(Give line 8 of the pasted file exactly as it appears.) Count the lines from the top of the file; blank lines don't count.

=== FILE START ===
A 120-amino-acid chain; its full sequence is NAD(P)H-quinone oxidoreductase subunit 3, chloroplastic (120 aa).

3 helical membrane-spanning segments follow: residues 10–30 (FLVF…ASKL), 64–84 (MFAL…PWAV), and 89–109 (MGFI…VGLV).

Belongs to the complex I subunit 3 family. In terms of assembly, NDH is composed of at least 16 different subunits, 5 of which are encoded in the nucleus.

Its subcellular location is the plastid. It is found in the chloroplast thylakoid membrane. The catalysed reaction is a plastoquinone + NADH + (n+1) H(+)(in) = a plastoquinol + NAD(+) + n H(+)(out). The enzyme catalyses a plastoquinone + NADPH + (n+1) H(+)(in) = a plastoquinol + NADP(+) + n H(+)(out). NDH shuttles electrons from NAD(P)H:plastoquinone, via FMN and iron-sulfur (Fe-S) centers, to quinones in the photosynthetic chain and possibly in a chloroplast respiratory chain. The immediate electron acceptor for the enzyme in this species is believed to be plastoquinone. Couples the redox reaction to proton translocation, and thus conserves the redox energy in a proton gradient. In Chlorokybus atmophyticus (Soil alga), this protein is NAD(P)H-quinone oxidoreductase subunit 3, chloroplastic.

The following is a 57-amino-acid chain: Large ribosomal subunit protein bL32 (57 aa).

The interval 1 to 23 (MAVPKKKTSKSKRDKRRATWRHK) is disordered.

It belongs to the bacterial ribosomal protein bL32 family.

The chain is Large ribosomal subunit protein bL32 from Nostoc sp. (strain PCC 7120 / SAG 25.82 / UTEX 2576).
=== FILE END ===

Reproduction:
The chain is Large ribosomal subunit protein bL32 from Nostoc sp. (strain PCC 7120 / SAG 25.82 / UTEX 2576).